A recent article in the Wall Street Journal stated that 99% of big projects fail and only 0.5% of large projects are delivered on budget, on time, and with the projected benefits.
It’s tempting to read statistics like this and think more advanced planning is the answer. But as someone who’s done project work for a few decades, I’ve found that to be a misnomer. Of course we need planning—but product teams in today’s fast-paced business landscape should instead focus on “just enough planning” to be successful. Here’s why.
The very first job I had after university was as a software engineer at a large telecommunications firm. My group wrote software for specialized communications hardware. Unfortunately, we couldn’t start programming until our system specification was completely approved and signed off on. This could take months—and sometimes even a year. The experience scarred me for the rest of my career.
Many of us knew that the “spec” was already out-of-date as soon as it was approved. Change orders were then continuously made to keep it up-to-date—even up to the last minute of shipping product (and sometimes after). The QA team used it to test the system, sometimes to extraordinary levels. A clever QA engineer once wrapped wire around a power drill and plugged the other end of the wire into one of the input jacks of our controller and pulled the trigger. The entire system crashed, with lights blinking everywhere.
When asked why he did that, he replied that the spec didn’t say he couldn’t.
The reality was that the monolithic, multi-hundred-page software specification was not an optimal way to define the project. Excessive planning didn’t mean more certainty.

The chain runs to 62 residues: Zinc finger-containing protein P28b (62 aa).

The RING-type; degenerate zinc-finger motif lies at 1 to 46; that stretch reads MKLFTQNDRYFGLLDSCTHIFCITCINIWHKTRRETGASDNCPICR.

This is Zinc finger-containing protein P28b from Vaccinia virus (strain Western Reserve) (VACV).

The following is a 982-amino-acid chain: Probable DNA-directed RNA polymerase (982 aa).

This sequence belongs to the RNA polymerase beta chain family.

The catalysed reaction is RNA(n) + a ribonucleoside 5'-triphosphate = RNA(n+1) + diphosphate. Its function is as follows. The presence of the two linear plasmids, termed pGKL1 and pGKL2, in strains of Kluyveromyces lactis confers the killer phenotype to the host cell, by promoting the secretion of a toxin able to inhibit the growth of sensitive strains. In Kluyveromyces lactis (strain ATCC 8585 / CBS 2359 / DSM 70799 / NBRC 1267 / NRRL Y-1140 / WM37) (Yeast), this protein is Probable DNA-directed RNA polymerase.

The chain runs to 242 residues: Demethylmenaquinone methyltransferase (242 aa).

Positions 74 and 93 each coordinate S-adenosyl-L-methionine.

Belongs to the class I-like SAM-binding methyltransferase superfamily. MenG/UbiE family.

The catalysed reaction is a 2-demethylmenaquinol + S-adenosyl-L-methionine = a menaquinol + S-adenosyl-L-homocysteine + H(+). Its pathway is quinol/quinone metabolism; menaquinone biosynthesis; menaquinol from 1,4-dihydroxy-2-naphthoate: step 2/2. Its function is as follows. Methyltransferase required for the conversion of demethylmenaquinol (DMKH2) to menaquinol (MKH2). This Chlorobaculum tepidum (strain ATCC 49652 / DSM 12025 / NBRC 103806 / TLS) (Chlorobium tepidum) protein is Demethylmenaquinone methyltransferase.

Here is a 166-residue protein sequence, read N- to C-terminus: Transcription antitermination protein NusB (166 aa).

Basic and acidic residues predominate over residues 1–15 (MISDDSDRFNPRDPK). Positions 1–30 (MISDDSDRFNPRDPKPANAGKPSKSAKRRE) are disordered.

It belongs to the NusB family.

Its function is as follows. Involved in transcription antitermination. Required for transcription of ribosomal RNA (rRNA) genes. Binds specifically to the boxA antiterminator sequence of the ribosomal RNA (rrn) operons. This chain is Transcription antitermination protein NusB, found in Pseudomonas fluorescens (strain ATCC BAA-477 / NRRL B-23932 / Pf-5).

How should teams change the way they think about advanced planning?
Consider the Agile Manifesto, created in response to the era of massive, monolithic design documents. The manifesto authors uncovered a better way of working that included “Working software over comprehensive documentation” and “Responding to change over following a plan.” The focus needs to be away from the specification and toward working product. We need to embrace change and not erroneously assume a static version of a completed system.
Professor Bent Flyvbjery, an expert in the planning and management of “megaprojects” who uncovered the statistics outlined in the Wall Street Journal, suggests thinking slow and acting fast. One example that Flyvbjery gives is architect Frank Gehry experimenting with designs and tinkering with models in his studio for two years before doing anything else. Building models and running experiments is a great way to learn and mitigate potential risk. He also recommends: “Find the Lego that simplifies your work and makes it modular.”
In other words: Break up the work into the simplest tasks. I often ask my team, “What is the simplest, valuable thing we can create?” Let’s build that, learn from it, and ask the question again the next day.
As I said earlier, I was scarred by having to wait until the entire design specification was approved before beginning to develop. Yes, we need planning. Yes, we need documentation—but only enough to get the team started. Start by aligning around a shared idea of what we want to accomplish: for instance, by implementing an OKR (Objectives and Key Results) framework.
Once we can identify the simplest thing we can create, I vote for building, delivering, and learning—as soon as we can.